Nearly 150 years after its construction in 1873, the sanctuary in Bellpoint Community Church is finally receiving much-needed renovations.
Located at 4711 state Route 257 S. in Delaware, work on the church’s sanctuary began in August, and the final touches on the project are expected to be completed in the next week or two.
“It’s a complete renovation of the sanctuary part of the church, turned the whole thing around from front to back and back to front,” Larry Hopper, a member of the church’s Staff-Parish Relations Committee, told The Gazette. “It made it easier to access for people to get in and out of the church and made it more receptive to weddings and other activities. We just wanted a completely new and refreshing presentation to the community.”
During the renovations, Bellpoint Community Church has held its services in the church’s community room and anticipates moving back into its sanctuary in two weeks.
The renovations have been paid for entirely by donations from the church’s congregation, and with many volunteers helping with the renovations, the church was able to reduce some of the costs. Hopper estimated the total cost of the work is around $50,000.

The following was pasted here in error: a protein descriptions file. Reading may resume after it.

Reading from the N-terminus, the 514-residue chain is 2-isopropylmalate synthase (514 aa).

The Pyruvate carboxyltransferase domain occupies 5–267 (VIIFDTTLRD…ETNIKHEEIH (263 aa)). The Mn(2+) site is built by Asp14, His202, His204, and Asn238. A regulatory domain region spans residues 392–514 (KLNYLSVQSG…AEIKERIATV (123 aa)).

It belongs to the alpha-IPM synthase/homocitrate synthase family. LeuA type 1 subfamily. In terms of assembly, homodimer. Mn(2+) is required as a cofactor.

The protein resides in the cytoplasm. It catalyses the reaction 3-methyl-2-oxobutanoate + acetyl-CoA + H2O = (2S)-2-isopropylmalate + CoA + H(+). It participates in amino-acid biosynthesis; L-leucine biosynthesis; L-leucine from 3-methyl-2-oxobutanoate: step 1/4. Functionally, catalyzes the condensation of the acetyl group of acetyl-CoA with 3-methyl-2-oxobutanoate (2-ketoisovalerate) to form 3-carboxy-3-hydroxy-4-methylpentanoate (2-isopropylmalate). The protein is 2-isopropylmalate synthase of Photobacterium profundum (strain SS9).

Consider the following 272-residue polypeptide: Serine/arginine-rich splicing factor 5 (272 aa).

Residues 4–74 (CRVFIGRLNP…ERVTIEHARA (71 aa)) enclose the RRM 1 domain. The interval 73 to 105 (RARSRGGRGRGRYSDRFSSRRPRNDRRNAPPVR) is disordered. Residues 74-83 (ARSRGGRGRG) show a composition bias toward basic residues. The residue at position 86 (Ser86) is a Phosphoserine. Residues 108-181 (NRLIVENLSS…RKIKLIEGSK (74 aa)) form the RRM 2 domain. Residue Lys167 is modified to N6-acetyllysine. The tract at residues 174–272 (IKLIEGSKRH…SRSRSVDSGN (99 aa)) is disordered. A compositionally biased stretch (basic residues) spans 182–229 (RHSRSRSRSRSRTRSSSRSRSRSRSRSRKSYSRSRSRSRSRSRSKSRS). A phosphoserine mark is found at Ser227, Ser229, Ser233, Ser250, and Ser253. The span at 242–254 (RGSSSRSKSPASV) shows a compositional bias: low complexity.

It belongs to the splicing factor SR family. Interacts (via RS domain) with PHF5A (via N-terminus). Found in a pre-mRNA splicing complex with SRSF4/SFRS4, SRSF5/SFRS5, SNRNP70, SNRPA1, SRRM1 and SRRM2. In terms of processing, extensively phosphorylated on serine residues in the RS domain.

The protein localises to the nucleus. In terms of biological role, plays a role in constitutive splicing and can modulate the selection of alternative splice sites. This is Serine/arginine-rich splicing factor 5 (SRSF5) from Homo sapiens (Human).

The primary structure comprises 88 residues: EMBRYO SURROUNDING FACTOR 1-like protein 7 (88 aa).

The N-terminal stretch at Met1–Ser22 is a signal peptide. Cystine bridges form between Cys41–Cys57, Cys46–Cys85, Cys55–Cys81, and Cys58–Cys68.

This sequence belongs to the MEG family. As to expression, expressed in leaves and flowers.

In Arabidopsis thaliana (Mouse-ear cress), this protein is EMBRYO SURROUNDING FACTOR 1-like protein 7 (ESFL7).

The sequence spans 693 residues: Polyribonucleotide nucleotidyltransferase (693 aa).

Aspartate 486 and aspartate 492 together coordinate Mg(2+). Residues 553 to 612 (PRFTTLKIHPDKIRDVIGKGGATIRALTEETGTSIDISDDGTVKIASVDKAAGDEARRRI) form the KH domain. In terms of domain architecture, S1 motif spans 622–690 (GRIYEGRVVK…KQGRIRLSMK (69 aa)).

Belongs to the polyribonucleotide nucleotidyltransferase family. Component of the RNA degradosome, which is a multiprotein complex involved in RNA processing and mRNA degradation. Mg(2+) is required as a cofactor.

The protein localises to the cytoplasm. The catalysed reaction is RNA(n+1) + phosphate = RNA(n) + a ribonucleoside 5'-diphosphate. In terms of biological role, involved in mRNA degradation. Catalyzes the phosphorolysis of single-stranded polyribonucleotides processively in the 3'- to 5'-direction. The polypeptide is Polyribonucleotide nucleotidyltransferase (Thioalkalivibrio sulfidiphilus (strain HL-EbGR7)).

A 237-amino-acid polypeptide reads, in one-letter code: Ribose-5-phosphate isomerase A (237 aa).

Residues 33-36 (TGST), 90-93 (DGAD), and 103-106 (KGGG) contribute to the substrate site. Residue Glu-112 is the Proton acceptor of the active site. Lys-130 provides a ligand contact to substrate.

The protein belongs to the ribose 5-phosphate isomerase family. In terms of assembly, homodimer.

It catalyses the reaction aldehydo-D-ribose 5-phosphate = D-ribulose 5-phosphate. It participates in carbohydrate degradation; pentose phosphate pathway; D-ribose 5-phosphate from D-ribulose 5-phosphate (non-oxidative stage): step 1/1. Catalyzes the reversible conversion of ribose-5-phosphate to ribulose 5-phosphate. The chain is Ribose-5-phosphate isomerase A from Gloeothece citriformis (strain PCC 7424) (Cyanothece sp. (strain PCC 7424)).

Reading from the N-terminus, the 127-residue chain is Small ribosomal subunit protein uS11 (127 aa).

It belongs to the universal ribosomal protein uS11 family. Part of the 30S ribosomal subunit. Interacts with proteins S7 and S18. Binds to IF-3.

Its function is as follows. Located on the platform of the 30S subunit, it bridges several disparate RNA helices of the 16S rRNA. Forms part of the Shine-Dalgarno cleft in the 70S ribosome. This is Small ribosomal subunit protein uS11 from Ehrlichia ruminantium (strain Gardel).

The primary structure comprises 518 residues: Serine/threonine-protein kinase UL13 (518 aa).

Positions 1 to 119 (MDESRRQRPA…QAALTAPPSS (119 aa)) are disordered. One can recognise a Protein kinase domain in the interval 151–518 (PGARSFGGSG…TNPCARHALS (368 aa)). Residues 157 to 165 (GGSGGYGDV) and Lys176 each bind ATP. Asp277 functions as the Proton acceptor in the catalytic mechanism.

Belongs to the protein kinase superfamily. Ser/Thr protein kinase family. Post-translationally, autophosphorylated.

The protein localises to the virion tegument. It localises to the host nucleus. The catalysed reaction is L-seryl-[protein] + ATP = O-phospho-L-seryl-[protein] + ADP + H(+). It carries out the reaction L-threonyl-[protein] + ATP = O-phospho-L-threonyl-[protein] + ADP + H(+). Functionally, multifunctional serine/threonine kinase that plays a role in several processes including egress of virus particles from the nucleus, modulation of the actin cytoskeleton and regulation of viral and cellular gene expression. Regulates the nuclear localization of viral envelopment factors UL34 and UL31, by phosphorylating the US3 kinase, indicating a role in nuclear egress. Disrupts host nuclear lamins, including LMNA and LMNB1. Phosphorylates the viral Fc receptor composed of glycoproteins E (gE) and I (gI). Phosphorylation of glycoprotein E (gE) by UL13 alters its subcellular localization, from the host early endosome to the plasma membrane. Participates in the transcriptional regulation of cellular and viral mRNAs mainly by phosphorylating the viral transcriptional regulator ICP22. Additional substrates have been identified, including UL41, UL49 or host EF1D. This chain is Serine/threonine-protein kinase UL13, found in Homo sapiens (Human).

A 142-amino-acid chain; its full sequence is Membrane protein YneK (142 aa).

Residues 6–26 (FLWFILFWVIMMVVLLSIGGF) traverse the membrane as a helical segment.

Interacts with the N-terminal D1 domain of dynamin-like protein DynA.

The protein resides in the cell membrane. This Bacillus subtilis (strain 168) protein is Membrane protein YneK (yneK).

“It’s long overdue,” Hopper said of the renovations. “(The sanctuary) has been that way, basically, since the church was built. We did some painting and some things like that before, but this, we just flipped the whole thing around to make it more appealing for people and more useful for activities.”
Hopper said the church was never really set up well for weddings because there were split rows leading to the front of the sanctuary. Now, there is a single row that will be more appealing to brides looking for a venue.
“We’ve had issues in the past where people have looked at it and, either they’ve had to really make adjustments to what their wedding plans were, or just move on to someplace else,” he said.
While the project is aimed at modernizing the sanctuary, there were some elements the church was sure to preserve, including the stained glass windows. Hopper said the wood trim around the windows was painted, and the lighting was improved to highlight the windows.
“We hope it entices people to come to church,” Hopper went on to say. “We have a welcoming atmosphere, something that when you walk in, you feel comfortable. And now it feels more open and inviting than it used to be. Before, it was kind of dark in there, so you kind of feel bunched in. So we want people to realize that we’re not stuck in the dark ages.”
Reach Dillon Davis at 740-413-0904. Follow him on Twitter @DillonDavis56.